Both Worlds

An excellent op-ed appeared in yesterday’s Washington Post: http://www.washingtonpost.com/posteverything/wp/2015/02/18/we-dont-need-more-stem-majors-we-need-more-stem-majors-with-liberal-arts-training/?hpid=z11

Author Loretta Jackson-Hayes argues against the traditional dichotomy opposing STEM fields and the liberal arts, as she claims that divorcing one worldview from the other could have disastrous effects. Jackson-Hayes insists that the best scientists–whether they become physicians, work in academic or commercial labs, or serve as hands-on engineers in large corporate settings–bring the sort of critical thinking and writing skills learned in the liberal arts to the bench. One particularly poignant paragraph draws on the example of leading thinkers Leonardo da Vinci and Steve Jobs:

“Our culture has drawn an artificial line between art and science, one that did not exist for innovators like Leonardo da Vinci and Steve Jobs. Leonardo’s curiosity and passion for painting, writing, engineering and biology helped him triumph in both art and science; his study of anatomy and dissections of corpses enabled his incredible drawings of the human figure. When introducing the iPad 2, Jobs, who dropped out of college but continued to audit calligraphy classes, declared: ‘It’s in Apple’s DNA that technology alone is not enough — it’s technology married with liberal arts, married with the humanities, that yields us the result that makes our heart sing.'”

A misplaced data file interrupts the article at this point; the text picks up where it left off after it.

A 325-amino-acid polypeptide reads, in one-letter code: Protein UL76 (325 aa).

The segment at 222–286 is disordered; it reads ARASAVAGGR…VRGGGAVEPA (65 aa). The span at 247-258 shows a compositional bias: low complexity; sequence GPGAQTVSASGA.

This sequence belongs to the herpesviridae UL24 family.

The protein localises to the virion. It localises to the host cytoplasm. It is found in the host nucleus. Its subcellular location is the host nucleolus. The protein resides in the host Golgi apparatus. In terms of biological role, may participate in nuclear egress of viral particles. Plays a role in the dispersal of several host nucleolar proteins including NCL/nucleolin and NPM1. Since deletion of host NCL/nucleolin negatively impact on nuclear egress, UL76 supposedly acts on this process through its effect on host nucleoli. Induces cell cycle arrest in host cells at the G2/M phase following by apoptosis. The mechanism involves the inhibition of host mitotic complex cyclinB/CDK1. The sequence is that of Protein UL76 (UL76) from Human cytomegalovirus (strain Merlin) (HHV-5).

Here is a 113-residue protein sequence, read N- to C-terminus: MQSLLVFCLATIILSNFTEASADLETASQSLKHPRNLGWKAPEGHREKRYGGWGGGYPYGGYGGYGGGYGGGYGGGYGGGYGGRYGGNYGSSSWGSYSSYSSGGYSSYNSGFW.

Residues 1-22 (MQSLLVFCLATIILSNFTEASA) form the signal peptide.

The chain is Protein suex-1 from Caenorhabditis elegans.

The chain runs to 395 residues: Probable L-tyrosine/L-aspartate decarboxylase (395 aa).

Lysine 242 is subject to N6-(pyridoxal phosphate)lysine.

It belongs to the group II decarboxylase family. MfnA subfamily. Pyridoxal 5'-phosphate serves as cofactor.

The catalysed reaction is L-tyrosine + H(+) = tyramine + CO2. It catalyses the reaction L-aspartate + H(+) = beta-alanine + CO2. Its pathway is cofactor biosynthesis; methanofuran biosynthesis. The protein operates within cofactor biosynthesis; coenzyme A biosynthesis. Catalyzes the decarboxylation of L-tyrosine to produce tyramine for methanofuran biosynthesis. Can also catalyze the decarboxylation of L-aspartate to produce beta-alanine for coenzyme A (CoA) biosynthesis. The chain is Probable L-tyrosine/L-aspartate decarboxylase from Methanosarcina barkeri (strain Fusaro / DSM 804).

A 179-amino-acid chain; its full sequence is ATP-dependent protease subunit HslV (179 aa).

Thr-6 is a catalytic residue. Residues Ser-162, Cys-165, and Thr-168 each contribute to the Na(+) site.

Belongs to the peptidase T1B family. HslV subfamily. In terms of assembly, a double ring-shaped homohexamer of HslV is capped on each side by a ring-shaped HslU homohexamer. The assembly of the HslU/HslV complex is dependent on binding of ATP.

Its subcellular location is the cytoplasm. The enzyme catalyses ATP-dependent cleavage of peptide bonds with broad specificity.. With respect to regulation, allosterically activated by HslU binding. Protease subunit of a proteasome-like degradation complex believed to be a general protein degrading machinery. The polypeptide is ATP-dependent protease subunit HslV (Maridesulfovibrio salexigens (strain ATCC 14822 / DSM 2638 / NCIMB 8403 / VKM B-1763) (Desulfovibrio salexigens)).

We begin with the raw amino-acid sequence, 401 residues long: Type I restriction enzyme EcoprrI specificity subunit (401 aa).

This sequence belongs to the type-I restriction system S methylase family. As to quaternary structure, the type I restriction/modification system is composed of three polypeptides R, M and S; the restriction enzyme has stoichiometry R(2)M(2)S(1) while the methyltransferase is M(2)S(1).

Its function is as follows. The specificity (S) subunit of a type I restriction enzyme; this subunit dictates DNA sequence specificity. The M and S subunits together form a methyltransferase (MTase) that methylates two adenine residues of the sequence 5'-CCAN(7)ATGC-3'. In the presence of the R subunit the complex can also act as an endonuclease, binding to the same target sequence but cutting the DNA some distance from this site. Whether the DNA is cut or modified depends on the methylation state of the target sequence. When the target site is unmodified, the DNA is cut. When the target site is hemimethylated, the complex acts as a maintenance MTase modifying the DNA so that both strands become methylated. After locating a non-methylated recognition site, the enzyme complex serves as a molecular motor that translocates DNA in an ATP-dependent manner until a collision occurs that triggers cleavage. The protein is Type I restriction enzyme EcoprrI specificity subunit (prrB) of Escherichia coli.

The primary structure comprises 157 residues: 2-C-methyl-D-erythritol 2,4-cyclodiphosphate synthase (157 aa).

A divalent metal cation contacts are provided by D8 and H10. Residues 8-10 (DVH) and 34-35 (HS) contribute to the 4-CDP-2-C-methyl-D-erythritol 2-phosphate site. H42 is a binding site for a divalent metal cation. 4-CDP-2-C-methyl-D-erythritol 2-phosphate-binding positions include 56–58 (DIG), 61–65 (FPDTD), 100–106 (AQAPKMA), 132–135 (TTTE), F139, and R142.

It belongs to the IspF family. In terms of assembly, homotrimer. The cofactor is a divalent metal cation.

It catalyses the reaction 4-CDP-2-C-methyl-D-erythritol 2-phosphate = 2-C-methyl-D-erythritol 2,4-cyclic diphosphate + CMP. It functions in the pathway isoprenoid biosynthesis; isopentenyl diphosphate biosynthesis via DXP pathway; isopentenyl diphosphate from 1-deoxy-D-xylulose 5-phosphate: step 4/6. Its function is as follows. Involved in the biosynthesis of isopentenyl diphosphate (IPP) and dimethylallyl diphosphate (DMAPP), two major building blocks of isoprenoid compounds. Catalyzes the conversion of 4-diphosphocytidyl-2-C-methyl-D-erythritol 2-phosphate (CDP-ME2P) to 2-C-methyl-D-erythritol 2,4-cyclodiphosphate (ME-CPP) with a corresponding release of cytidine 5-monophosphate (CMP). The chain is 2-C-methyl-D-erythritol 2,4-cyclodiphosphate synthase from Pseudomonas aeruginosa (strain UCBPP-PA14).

I agree wholeheartedly with the argument Jackson-Hayes makes. When I teach students from the Science and Technology Honors Program each semester, I’m stuck by the spark of creativity and insight that comes from embracing both worlds.

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